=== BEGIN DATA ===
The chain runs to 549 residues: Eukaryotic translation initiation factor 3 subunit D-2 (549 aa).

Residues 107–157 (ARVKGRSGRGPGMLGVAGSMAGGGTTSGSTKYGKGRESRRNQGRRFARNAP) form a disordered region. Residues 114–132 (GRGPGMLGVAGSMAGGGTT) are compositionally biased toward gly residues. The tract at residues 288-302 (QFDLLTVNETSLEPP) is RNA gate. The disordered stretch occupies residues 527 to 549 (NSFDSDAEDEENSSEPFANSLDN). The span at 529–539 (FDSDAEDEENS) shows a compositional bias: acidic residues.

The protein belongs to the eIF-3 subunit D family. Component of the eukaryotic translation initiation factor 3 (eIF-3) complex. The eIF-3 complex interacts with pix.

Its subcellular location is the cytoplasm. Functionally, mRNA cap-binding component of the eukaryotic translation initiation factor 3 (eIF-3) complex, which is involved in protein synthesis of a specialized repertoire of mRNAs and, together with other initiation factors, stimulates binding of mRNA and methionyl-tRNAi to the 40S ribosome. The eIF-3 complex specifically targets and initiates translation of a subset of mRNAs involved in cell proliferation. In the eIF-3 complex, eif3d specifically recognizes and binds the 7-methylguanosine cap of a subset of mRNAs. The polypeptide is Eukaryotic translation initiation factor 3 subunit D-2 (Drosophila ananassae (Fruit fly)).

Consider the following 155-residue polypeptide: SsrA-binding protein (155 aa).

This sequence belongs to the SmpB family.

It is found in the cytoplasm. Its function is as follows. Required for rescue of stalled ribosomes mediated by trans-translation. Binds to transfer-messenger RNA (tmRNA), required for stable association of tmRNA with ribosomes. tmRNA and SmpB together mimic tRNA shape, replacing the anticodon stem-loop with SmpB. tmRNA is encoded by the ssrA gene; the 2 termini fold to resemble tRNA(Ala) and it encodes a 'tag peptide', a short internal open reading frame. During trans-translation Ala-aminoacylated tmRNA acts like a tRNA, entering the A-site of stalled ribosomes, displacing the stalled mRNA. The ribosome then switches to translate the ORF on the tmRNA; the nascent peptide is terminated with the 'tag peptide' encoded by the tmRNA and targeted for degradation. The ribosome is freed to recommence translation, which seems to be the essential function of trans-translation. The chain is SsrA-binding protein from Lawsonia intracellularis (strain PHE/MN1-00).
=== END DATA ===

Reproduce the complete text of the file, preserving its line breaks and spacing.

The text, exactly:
The chain runs to 549 residues: Eukaryotic translation initiation factor 3 subunit D-2 (549 aa).

Residues 107–157 (ARVKGRSGRGPGMLGVAGSMAGGGTTSGSTKYGKGRESRRNQGRRFARNAP) form a disordered region. Residues 114–132 (GRGPGMLGVAGSMAGGGTT) are compositionally biased toward gly residues. The tract at residues 288-302 (QFDLLTVNETSLEPP) is RNA gate. The disordered stretch occupies residues 527 to 549 (NSFDSDAEDEENSSEPFANSLDN). The span at 529–539 (FDSDAEDEENS) shows a compositional bias: acidic residues.

The protein belongs to the eIF-3 subunit D family. Component of the eukaryotic translation initiation factor 3 (eIF-3) complex. The eIF-3 complex interacts with pix.

Its subcellular location is the cytoplasm. Functionally, mRNA cap-binding component of the eukaryotic translation initiation factor 3 (eIF-3) complex, which is involved in protein synthesis of a specialized repertoire of mRNAs and, together with other initiation factors, stimulates binding of mRNA and methionyl-tRNAi to the 40S ribosome. The eIF-3 complex specifically targets and initiates translation of a subset of mRNAs involved in cell proliferation. In the eIF-3 complex, eif3d specifically recognizes and binds the 7-methylguanosine cap of a subset of mRNAs. The polypeptide is Eukaryotic translation initiation factor 3 subunit D-2 (Drosophila ananassae (Fruit fly)).

Consider the following 155-residue polypeptide: SsrA-binding protein (155 aa).

This sequence belongs to the SmpB family.

It is found in the cytoplasm. Its function is as follows. Required for rescue of stalled ribosomes mediated by trans-translation. Binds to transfer-messenger RNA (tmRNA), required for stable association of tmRNA with ribosomes. tmRNA and SmpB together mimic tRNA shape, replacing the anticodon stem-loop with SmpB. tmRNA is encoded by the ssrA gene; the 2 termini fold to resemble tRNA(Ala) and it encodes a 'tag peptide', a short internal open reading frame. During trans-translation Ala-aminoacylated tmRNA acts like a tRNA, entering the A-site of stalled ribosomes, displacing the stalled mRNA. The ribosome then switches to translate the ORF on the tmRNA; the nascent peptide is terminated with the 'tag peptide' encoded by the tmRNA and targeted for degradation. The ribosome is freed to recommence translation, which seems to be the essential function of trans-translation. The chain is SsrA-binding protein from Lawsonia intracellularis (strain PHE/MN1-00).